Book Review: Mistress to the Crown by Isolde Martyn
The day Lord Hastings came into her husband’s store, Elizabeth saw the opportunity she had waited twelve years for — a way to separate herself once and for all from her dull, impotent husband, William Shore. The handsome stranger presented not only the chance to partake in the dance of desire, but legal counsel to annul her 12-year marriage.
She did not, however, foresee her introduction to the King of England, nor her future at his side…and in his bed. From this unlikely alliance, Elizabeth is granted severance from Shore, and finds herself flourishing in the radiance of the King’s admiration. But she soon finds that her new position comes at a terrible price — her family has shunned her, the people of London have labelled her a harlot and the Queen’s family want her to burn in Hell.
So long as King Edward and Lord Hastings stay close, Elizabeth is safe. However, her beloved Ned falls ill and Lord Hastings falls out of favour. Can Elizabeth's wiles keep her out of trouble? Or will they lead her to further trouble...and the hangman's noose?
Harlequin Enterprises Australia | February 1, 2013 My Review
Mistress to the Crown introduces readers to Elizabeth Lambard, who is best known to history as Jane Shore, mistress of English King Edward IV. The novel follows Elizabeth's life from the time of her marriage to merchant William Shore as teenager, to the start of her second marriage shortly after the death of King Edward.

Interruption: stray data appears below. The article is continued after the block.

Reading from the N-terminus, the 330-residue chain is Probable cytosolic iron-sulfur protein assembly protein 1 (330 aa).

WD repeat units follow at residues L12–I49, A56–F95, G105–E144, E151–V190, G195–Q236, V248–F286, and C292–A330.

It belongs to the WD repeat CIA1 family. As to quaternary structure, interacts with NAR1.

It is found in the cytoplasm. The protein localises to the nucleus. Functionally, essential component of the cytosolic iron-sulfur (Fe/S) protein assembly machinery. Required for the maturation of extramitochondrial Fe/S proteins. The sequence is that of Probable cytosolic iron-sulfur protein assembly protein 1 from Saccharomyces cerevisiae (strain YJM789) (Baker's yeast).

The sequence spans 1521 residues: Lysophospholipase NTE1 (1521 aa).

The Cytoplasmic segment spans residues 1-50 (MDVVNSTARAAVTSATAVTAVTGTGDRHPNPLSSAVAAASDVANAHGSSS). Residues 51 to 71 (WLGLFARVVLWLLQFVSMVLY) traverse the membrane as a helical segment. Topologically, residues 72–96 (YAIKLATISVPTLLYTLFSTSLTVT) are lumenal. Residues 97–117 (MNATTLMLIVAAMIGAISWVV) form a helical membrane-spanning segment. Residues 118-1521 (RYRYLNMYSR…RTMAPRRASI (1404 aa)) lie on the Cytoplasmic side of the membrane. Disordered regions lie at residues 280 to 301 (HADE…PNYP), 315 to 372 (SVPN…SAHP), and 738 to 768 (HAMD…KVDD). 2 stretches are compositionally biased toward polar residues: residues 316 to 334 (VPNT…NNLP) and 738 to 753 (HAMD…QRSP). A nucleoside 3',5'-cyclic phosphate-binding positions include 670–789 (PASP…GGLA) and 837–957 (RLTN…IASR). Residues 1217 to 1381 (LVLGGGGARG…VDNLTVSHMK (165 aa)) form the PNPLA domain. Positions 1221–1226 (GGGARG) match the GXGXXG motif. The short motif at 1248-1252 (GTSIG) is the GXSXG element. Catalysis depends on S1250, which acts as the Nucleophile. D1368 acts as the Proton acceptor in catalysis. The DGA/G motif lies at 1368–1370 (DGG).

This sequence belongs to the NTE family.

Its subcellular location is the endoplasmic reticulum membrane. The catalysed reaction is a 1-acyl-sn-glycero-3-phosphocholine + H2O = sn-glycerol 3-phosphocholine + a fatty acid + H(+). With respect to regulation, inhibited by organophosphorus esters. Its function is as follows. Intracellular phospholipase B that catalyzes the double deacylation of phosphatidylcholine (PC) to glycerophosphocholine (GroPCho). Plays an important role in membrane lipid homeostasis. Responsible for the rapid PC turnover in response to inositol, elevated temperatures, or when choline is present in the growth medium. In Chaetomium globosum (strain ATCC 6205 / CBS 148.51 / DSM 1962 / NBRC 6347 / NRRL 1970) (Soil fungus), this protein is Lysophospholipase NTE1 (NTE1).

Told from Elizabeth's perspective, the novel paints a vivid and plausible portrait of a woman about whom very little is known. Elizabeth is characterized as intelligent, resourceful and independent, and it is easy for the reader to feel sympathy for her. While Elizabeth is a strong, well-developed character, I think the development of the novel's other principal characters, such as Will Hastings and King Edward, suffer somewhat from the author's use of first person narrative, which prevents the reader from understanding the motivations and behaviours of any character but Elizabeth. The use of first person narrative also prevents the author from going into great depth with respect to some of the political events that took place during Edward's reign. While this is understandable considering Elizabeth would likely not have been privy to the inner workings of Edward's court, readers do miss out on some historical context. Nevertheless, I do think Martyn does a satisfactory job in evoking a sense of time and place. The only real issue I had with this novel was the sex scenes, which I felt overdone and more in line with would be found in a romance novel than in a work of historical fiction - thankfully there weren't as many of them as I would have expected given the novel is about a King's mistress!
Overall, Mistress to the Crown is a well-written novel that should appeal to readers interested in late medieval England, as well as those who enjoy novels with strong female protagonists.
Note: I received a copy of this novel from the publisher via NetGalley in exchange for a fair and honest review.